NEW YORK -- Sportswear dressing, born during the Great Depression -- is with us again. There are new pieces to put together in the separates scheme, which is a key to casual dressing.
The vest is a basic component, worn over a blouse or, new this season, over a jacket. Leather is a major factor, to be mixed with other leather pieces or with silk and wool. The scarf is a significant addition, large enough to serve as a blanket.
Put together matching pieces and you have a suit. Separate the parts and you have separates.
Does today's torpid economic climate have anything to do with the revival? Everything, says Louis Dell'Olio, who designs for Anne Klein and is one of the foremost practitioners of the art of separates dressing. Women are not in the mood to go out and buy complete new wardrobes each season, he said.
But they are not at all averse to buying a piece or two. And if it is the right piece, it will spruce up a lot of other styles. It doesn't have to be a weird piece. The right long skirt will do. So will a pair of clingy pants or even a well-cut jacket.
"The designer's job is to show the way, to offer ideas on how to mix things up," Mr. Dell'Olio said.
This line of reasoning bears a close relationship to the one that gave rise during the 1930s to the kind of clothing known as sportswear, though it had nothing to do with the playing fields. Women who could not afford a dress could buy a sweater and a blouse, which cost less. They could alternate to make their wardrobe look larger than it was, which was especially useful if the woman worked.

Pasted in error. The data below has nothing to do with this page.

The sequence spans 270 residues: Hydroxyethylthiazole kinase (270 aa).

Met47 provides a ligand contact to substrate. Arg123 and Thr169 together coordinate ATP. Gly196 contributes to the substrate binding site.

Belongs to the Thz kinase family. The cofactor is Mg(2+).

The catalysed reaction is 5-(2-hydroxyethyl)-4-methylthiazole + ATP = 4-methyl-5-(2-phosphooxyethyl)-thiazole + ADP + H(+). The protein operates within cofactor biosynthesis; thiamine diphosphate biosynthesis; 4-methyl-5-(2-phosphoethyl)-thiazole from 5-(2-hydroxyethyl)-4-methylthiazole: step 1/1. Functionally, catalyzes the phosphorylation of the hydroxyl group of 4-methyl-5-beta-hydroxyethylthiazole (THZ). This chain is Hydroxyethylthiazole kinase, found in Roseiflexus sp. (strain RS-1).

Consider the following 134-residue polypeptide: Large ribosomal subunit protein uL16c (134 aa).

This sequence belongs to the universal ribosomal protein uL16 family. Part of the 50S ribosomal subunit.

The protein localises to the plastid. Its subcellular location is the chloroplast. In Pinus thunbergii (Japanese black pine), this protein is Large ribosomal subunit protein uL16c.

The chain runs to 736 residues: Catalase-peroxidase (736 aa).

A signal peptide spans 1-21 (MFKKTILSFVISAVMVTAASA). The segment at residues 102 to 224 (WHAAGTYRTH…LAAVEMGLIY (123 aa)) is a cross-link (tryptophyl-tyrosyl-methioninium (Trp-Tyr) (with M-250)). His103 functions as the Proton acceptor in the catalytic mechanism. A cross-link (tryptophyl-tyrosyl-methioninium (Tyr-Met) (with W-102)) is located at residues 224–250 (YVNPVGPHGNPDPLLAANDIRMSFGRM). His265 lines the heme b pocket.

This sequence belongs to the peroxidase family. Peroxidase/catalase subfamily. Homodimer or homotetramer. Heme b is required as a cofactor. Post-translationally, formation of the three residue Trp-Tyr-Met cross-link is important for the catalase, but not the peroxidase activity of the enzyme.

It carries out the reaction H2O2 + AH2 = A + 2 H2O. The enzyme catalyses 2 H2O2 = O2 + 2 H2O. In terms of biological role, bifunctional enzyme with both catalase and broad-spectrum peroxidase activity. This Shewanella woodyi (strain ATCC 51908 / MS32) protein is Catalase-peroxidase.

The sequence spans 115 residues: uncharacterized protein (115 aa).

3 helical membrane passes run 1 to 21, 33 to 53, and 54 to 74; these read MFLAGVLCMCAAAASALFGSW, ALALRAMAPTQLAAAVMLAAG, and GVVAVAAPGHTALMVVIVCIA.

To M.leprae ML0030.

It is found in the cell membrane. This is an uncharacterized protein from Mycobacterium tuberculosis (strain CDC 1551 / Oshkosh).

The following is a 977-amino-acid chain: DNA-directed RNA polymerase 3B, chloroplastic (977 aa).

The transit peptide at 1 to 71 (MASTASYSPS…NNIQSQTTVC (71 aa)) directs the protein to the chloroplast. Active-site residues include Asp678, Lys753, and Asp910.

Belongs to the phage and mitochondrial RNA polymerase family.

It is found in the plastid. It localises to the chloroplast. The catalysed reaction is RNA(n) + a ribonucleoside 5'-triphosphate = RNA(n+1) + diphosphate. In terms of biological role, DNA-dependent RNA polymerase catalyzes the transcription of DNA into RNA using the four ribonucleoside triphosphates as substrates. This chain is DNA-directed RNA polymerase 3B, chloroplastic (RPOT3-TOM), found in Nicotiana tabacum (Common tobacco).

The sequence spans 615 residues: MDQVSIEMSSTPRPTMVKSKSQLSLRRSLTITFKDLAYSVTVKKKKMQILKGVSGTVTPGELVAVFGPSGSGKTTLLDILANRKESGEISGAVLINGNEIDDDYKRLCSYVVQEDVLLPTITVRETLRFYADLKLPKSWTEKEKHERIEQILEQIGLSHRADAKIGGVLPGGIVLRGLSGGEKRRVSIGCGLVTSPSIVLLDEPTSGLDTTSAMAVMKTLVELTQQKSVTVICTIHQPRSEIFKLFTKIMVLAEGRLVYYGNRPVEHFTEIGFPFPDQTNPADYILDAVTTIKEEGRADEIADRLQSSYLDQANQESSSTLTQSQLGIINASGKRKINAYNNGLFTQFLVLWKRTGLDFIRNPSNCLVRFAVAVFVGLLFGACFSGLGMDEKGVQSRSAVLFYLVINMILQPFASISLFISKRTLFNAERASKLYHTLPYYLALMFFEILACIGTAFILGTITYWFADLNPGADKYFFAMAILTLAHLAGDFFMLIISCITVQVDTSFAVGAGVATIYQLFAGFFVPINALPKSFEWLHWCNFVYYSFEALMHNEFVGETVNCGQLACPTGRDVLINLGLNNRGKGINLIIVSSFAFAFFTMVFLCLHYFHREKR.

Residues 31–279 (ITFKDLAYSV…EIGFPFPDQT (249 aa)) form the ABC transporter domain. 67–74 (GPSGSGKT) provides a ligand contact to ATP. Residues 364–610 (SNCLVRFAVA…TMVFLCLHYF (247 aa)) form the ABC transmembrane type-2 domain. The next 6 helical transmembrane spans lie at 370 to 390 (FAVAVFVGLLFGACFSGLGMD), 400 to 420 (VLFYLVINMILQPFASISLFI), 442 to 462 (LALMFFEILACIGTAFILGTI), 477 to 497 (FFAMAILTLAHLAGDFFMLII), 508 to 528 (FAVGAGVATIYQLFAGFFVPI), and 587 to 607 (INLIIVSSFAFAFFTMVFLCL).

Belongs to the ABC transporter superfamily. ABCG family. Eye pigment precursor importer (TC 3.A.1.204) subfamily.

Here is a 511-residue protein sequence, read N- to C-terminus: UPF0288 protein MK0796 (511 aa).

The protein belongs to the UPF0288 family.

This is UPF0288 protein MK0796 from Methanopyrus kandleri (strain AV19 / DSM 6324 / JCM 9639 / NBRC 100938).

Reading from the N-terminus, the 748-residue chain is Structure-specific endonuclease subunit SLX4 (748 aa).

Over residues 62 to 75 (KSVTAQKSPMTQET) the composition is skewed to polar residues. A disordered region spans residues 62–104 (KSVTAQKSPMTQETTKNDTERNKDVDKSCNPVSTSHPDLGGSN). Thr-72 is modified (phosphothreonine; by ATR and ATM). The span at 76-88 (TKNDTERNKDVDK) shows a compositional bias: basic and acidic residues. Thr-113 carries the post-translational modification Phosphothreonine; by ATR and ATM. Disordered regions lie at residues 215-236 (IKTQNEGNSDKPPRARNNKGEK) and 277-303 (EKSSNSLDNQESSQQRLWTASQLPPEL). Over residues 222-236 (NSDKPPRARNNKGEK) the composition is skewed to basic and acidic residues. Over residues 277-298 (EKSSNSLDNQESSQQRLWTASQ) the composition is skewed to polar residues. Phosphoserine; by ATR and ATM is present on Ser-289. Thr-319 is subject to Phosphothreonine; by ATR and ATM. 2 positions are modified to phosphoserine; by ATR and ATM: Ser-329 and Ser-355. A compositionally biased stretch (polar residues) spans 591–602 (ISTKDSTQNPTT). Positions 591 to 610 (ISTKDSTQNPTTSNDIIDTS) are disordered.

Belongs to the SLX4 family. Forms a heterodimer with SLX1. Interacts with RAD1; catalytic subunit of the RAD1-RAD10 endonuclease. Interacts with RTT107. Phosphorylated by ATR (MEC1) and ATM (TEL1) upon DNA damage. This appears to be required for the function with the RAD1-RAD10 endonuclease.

During the next decade sportswear blossomed. In this country, cut off from Parisian sources of inspiration during World War II, it emerged as a great creative force, a new, less-formal take on fashion. Designers like Claire McCardell, Tom Brigance and Clare Potter emphasized simple, casual cuts, fresh color combinations (like blue with green, pink with red).
The core of their collections was not the meticulously tailored suit or the elaborately jeweled ball gown, but the simple shirt or blouse, the twin sweater set, a casual jacket and a skirt. These could be rearranged in multiple ways.
A splatter of sequins on a jersey blouse or a floor-length skirt could adapt these clothes for evening. This mode of dressing fell into disrepute in the 1950s, when Paris couture revived itself. In the 1960s, the minidress, born in London, dominated fashion, followed by blue jeans and pants suits.
Not until the late Anne Klein opened her own business, in the 1970s, did sportswear move to center stage. It came to epitomize American style once again, with practitioners like Calvin Klein, Perry Ellis, Ralph Lauren and Donna Karan bringing their own visions to casual dressing.
As the fashion free-for-all of the 1980s turns into the more restrained 1990s, separates dressing offers women a chance to dip a toe into a new style without total commitment. Sensing this, sportswear designers have widened their net to include new materials and new components. Separates are more relevant than ever.